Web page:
Fusor without inner grid?

It may be difficult to separate "theory" from "application," but let''s see if this helps facilitate the discussion.

Fusor without inner grid?

Postby Rinze Joustra » Mon Jan 30, 2017 10:49 am

To find this out I've made a computer program to simulate the movement of charged particles in an electric and magnetic field (in vacuum).
Coulomb's law, Biot-Savart formulism and Leapfrog integration is used (non-relativistic).

First I came across a configuration that confines only positive ions (or electrons). But I discovered that this was quite similar to the already existing Penning trap and would not be very effective to produce fusion, because of the nonneutrality of Penning trap plasmas.

Then I changed it a bit and now it's possible to trap both positive deuterium ions and electrons. The design just needs a constant magnetic field of about 1 tesla and a couple of rings and small spheres with a voltage of about +/- 200 kV. Depending of the polarity of the rings & spheres, there are two possible configurations. The ions and electrons are generated in the program with random speeds up to 3E6 m/s in all directions (and still keep confined).

But.., this is only a simulation with very few particles (no more than 500 or 1000), the simulation time is very small and it doesn't prove that any fusion would take place..

If you are interested:

http://www.valgetal.com/physics/Droomid ... g.%206.jpg (1e configuration)
http://www.valgetal.com/physics/Droomid ... 0fig.7.jpg (2e configuration)
http://www.valgetal.com/physics/Droomid ... oom11.html (calculations, screenshots etc.)
https://www.youtube.com/watch?v=bvvv1YLbuLY&t=11s (video capture of a simulation)

Thank you for your time and regards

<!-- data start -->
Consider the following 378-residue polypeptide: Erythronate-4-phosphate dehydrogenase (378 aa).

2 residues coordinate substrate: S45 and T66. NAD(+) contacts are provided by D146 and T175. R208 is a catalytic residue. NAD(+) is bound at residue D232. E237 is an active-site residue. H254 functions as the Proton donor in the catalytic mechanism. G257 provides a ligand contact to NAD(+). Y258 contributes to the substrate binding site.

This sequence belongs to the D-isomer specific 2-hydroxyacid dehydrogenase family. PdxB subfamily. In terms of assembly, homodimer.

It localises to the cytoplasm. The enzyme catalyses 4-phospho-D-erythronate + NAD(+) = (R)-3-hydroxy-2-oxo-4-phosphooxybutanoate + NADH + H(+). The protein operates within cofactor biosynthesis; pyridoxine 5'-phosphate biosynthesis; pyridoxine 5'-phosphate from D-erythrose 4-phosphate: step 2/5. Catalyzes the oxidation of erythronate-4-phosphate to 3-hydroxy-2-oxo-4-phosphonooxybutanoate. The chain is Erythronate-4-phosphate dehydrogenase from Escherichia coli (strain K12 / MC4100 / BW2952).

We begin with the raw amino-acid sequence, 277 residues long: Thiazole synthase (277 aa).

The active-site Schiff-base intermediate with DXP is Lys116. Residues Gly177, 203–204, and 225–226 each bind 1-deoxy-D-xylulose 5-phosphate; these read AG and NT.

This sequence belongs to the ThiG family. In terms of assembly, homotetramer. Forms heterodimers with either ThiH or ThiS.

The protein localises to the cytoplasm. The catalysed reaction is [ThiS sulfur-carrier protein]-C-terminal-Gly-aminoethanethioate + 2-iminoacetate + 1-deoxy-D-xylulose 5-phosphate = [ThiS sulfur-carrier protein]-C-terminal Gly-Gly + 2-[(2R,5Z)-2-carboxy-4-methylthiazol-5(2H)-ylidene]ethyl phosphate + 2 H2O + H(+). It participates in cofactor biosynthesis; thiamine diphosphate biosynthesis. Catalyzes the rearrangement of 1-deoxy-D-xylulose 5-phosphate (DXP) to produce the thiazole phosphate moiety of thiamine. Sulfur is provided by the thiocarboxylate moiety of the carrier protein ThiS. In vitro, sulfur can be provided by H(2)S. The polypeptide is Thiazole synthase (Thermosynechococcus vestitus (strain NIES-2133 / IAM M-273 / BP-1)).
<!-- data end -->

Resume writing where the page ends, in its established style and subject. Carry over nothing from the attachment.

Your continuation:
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Re: Fusor without inner grid?

Postby Dan Knapp » Mon Jan 30, 2017 12:46 pm

Interesting results. What you have modeled is a variation on the Malmberg-Penning particle trap. The fly in the ointment would be actually building a device and maintaining 400 kV standoff in the presence of a conductive plasma. If you're interested in pursuing the subject further, you need to do a literature search to learn what has already been done. For example, there is extensive literature on the Penning trap as a fusion reactor, and theory predicts that it could even produce net energy (google D. Barnes and D. Nebel). Practical realization has the same problem with high voltage standoff, and no one has yet actually done fusion in a Penning trap. Your conclusion that it wouldn't work because the plasma is non-neutral is incorrect; that is precisely how it does work in theory. You should also read about the polywell, another gridless fusion device that uses electric and magnetic fields (google Park, and there are entire web sites devoted to the Polywell). Finally, there is one paper in the literature on the planar fusion reactor, a much simpler design of a gridless IEC device that does not use a magnetic field (google D. Knapp). So far this design has also only been modeled. Keep modeling! That's how new designs will be found!
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Re: Fusor without inner grid?

Postby Rinze Joustra » Mon Feb 06, 2017 8:02 am

Thank you for your constructive reply!

Yes, I will continue, although the coming period I will be very busy to make a living.

By the way, perhaps I gave the particles in the simulation an excessive high initial speed. With an initial speed up to 1E6 m/s they stay confined with “only” +/- 80 kV and with a magnetic field of 0.6 tesla. See the attached picture.

The electrons are a lot easier to trap, because of their small mass. In the shown configuration they stay close to the centre, where they could form a virtual cathode (reading about fusion with Penning traps, I’ve understood that this has already been studied and tried out).

By placing the positive charges on top and down under, the D+ ions are confined by the external B and E-field and will be attracted (I suppose) by the electron cloud in the centre.

Exp 11.20   3.11E-6  s initial speed 1 E6  +- 80 kV reversed polarities klein.jpg
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Re: Fusor without inner grid?

Postby Dennis P Brown » Fri Feb 10, 2017 12:14 pm

I would say a
magnetic field of 0.6 tesla
is one strong field! The trick, of course, is sealing such a "bottle" and this standard mirror design has never worked very well when used in the 60's/70's and were abandoned for that reason. Also, producing 0.6 Tesla field over any standard fusor is a task requiring massive magnets - a 40 cm gap is rather huge for such a field. Maybe super conductors would work in this case but that is a bit over what most amateur's have access to ...I would think. ;)
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